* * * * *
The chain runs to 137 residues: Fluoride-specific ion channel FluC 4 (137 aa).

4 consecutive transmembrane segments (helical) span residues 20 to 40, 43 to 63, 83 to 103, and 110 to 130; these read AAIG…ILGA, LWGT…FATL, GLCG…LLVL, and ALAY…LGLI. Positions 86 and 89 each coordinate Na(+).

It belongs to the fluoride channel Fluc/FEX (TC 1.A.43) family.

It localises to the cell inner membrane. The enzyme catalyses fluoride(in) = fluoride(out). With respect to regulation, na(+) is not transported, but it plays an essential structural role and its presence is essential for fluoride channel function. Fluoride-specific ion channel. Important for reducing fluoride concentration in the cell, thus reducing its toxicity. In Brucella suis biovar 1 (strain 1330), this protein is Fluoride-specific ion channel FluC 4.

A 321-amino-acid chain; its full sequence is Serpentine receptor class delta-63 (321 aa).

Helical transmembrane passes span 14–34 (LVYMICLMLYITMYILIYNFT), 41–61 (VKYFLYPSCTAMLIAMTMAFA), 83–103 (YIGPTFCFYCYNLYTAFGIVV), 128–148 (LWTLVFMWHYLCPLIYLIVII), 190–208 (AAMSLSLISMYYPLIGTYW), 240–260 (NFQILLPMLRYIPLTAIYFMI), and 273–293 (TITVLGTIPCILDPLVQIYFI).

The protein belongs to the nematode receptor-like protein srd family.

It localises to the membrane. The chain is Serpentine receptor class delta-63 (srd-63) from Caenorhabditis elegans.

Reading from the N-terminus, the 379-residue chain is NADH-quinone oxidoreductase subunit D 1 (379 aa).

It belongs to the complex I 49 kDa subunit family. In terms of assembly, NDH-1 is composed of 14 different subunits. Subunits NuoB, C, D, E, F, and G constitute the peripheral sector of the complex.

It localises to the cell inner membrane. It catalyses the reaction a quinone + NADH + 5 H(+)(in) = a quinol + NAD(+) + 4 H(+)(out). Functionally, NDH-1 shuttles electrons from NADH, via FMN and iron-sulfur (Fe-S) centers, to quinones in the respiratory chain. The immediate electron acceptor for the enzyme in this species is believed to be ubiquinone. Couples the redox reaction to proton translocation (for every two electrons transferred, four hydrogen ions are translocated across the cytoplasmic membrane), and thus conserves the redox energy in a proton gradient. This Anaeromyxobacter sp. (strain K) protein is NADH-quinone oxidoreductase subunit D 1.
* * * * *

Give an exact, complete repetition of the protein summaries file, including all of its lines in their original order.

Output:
The chain runs to 137 residues: Fluoride-specific ion channel FluC 4 (137 aa).

4 consecutive transmembrane segments (helical) span residues 20 to 40, 43 to 63, 83 to 103, and 110 to 130; these read AAIG…ILGA, LWGT…FATL, GLCG…LLVL, and ALAY…LGLI. Positions 86 and 89 each coordinate Na(+).

It belongs to the fluoride channel Fluc/FEX (TC 1.A.43) family.

It localises to the cell inner membrane. The enzyme catalyses fluoride(in) = fluoride(out). With respect to regulation, na(+) is not transported, but it plays an essential structural role and its presence is essential for fluoride channel function. Fluoride-specific ion channel. Important for reducing fluoride concentration in the cell, thus reducing its toxicity. In Brucella suis biovar 1 (strain 1330), this protein is Fluoride-specific ion channel FluC 4.

A 321-amino-acid chain; its full sequence is Serpentine receptor class delta-63 (321 aa).

Helical transmembrane passes span 14–34 (LVYMICLMLYITMYILIYNFT), 41–61 (VKYFLYPSCTAMLIAMTMAFA), 83–103 (YIGPTFCFYCYNLYTAFGIVV), 128–148 (LWTLVFMWHYLCPLIYLIVII), 190–208 (AAMSLSLISMYYPLIGTYW), 240–260 (NFQILLPMLRYIPLTAIYFMI), and 273–293 (TITVLGTIPCILDPLVQIYFI).

The protein belongs to the nematode receptor-like protein srd family.

It localises to the membrane. The chain is Serpentine receptor class delta-63 (srd-63) from Caenorhabditis elegans.

Reading from the N-terminus, the 379-residue chain is NADH-quinone oxidoreductase subunit D 1 (379 aa).

It belongs to the complex I 49 kDa subunit family. In terms of assembly, NDH-1 is composed of 14 different subunits. Subunits NuoB, C, D, E, F, and G constitute the peripheral sector of the complex.

It localises to the cell inner membrane. It catalyses the reaction a quinone + NADH + 5 H(+)(in) = a quinol + NAD(+) + 4 H(+)(out). Functionally, NDH-1 shuttles electrons from NADH, via FMN and iron-sulfur (Fe-S) centers, to quinones in the respiratory chain. The immediate electron acceptor for the enzyme in this species is believed to be ubiquinone. Couples the redox reaction to proton translocation (for every two electrons transferred, four hydrogen ions are translocated across the cytoplasmic membrane), and thus conserves the redox energy in a proton gradient. This Anaeromyxobacter sp. (strain K) protein is NADH-quinone oxidoreductase subunit D 1.